Conceptualizing the Chinese world : Jinan University, Nanyang migrants, and trans-regionalism, 1900-1941 / Leander Seah.

Seah, Leander.
xi, 261 p. ; 29 cm.
Local subjects:
Penn dissertations -- History.
History -- Penn dissertations.
This dissertation builds on interdisciplinary transnational approaches through a fresh historical case study on a school and calls for a balanced, trans-regional perspective on China's place in the Chinese world. In recent decades, research on modern Chinese history has taken a continental China-centred turn following the "Western impact- Chinese response" approach of pioneering scholarship in North America. At the same time, historians of Chinese migration have adopted Sino-centric theories like "Chinese diaspora" but neglected developments in China in focusing on destination countries. The two fields thus lack connections between them. This dissertation firstly links both modern Chinese history and the history of Chinese migration through the under-examined theme of education. It analyzes the experiences of students, alumni and researchers associated with Jinan University, the first school in China for Chinese migrants and their offspring in the Nanyang (Southeast Asia) who wished to return to the mainland for their studies. They traversed China and the Nanyang, and were influenced by non-Chinese ideas. Their experiences reflect the multi-faceted nature of the Chinese world, which comprises both China and Chinese communities worldwide, neither of which should be privileged. Second, this dissertation applies a new perspective on transnationalism in order to describe such complex activities. It uses "trans-regionalism," a concept which considers the historical reality that some territories like China are not nation-states. Instead, these territories should be understood as non-monolithic regions due to their great diversity in geography and non-geographical aspects like ethnicity and language. Furthermore, defining such places as regions acknowledges the historical agency of their inhabitants because people are historical actors and not mere puppets of states. "Trans-regionalism" additionally connects History with other disciplines since transnational approaches are increasingly popular in the social sciences and humanities. Thirdly, by providing fresh insight into the Chinese world, this dissertation makes a significant contribution to our understanding of contemporary issues like the rise of China in recent decades and Chinese identity. Jinan's history shows that the rhetoric of quintessential Chinese culture being disseminated from China to Chinese communities worldwide is an inadequate framework for studying the lives of Chinese citizens and ethnic Chinese worldwide.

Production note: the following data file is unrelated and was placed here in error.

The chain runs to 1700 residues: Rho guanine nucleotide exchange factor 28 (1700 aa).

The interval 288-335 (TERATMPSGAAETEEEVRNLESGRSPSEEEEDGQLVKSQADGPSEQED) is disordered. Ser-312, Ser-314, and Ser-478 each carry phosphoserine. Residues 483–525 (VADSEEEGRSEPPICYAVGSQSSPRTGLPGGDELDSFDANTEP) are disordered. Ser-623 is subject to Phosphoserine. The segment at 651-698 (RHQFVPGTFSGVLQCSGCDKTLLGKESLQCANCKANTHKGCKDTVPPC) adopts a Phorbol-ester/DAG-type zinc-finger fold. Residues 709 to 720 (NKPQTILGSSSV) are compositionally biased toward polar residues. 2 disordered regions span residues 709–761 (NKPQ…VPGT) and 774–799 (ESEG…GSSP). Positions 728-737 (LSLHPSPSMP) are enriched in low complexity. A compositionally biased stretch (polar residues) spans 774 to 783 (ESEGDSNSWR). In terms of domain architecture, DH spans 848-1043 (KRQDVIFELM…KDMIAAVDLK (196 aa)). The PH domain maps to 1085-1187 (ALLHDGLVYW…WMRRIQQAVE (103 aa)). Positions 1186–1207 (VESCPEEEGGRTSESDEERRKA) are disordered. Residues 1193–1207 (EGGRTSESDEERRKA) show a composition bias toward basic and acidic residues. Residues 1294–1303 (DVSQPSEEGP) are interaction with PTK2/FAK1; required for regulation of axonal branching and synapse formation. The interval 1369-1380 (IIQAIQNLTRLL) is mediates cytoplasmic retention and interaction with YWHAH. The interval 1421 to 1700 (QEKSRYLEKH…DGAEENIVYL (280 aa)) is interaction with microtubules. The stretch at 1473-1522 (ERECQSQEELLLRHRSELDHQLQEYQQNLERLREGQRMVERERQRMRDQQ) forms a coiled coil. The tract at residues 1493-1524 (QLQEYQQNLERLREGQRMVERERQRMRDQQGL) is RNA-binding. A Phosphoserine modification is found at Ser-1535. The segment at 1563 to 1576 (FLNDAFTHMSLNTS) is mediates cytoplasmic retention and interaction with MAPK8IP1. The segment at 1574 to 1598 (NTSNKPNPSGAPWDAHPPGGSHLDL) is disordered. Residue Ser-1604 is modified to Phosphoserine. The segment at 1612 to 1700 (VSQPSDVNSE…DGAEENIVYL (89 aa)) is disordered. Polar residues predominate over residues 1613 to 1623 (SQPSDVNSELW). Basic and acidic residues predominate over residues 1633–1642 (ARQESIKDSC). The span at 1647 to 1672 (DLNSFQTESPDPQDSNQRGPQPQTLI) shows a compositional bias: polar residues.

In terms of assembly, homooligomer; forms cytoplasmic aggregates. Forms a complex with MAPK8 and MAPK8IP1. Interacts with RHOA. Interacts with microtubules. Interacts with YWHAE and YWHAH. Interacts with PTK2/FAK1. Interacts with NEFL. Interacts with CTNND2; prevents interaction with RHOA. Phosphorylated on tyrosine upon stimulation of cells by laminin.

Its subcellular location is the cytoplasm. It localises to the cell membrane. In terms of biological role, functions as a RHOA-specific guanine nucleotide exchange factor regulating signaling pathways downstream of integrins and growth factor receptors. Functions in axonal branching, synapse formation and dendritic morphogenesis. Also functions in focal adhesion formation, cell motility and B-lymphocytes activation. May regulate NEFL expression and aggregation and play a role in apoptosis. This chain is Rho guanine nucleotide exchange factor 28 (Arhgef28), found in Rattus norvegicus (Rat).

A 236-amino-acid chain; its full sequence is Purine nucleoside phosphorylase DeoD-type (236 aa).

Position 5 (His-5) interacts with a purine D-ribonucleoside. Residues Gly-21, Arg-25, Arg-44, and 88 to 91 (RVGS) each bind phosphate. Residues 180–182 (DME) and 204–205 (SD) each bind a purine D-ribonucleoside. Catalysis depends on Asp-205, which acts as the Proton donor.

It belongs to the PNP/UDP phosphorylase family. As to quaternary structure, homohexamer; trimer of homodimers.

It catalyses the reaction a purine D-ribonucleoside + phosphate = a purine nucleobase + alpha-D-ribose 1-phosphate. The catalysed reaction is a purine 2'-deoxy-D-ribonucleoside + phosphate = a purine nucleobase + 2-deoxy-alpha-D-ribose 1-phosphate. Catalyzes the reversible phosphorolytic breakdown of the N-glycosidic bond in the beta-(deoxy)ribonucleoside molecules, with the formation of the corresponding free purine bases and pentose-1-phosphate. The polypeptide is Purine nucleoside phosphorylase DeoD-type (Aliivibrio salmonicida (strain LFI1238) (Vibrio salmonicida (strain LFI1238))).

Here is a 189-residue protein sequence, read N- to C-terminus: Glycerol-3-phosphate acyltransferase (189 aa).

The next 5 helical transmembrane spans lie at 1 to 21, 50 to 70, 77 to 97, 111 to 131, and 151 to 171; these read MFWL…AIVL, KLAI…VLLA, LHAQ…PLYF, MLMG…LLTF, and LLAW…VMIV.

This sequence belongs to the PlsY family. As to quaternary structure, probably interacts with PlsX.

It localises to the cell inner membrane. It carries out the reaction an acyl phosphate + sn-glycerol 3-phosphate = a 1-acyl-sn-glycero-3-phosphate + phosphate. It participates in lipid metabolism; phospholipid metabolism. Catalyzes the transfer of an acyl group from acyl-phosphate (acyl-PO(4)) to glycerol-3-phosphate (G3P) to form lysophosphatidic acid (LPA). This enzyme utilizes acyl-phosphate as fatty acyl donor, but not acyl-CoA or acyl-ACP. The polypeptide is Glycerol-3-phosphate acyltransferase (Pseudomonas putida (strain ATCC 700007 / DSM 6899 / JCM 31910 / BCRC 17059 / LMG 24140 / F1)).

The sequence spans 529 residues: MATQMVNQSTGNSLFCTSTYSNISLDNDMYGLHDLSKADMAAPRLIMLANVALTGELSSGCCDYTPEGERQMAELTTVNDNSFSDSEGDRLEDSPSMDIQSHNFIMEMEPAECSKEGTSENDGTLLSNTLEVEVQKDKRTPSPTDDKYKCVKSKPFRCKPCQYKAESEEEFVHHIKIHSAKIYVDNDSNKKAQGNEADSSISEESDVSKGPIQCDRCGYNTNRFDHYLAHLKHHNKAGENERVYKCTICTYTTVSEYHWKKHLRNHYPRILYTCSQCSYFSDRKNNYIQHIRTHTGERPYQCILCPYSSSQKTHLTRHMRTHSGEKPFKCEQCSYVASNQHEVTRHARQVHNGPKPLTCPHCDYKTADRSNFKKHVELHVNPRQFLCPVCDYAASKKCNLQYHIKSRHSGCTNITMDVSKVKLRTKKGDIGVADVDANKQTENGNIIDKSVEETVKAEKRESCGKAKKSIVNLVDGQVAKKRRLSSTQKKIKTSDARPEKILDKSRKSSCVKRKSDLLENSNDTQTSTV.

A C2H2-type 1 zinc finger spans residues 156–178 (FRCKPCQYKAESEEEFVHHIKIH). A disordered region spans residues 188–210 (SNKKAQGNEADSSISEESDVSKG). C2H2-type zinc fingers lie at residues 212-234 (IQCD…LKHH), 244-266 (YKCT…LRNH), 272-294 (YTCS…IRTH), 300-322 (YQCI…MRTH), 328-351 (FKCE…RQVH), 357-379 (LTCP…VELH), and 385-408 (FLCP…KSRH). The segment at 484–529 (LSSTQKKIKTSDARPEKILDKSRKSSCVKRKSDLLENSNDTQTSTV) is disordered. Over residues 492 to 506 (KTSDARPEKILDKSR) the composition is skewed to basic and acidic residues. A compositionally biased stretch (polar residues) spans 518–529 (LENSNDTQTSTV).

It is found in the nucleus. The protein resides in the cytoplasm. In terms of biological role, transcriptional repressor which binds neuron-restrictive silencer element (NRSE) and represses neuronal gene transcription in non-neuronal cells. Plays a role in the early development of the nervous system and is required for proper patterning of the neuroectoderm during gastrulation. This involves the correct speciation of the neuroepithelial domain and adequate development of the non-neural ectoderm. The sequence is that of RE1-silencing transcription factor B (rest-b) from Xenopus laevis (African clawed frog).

Adviser: Arthur Waldron.
Thesis (Ph.D. in History) -- University of Pennsylvania, 2011.
Includes bibliographical references.
Waldron, Arthur, advisor.
University of Pennsylvania.
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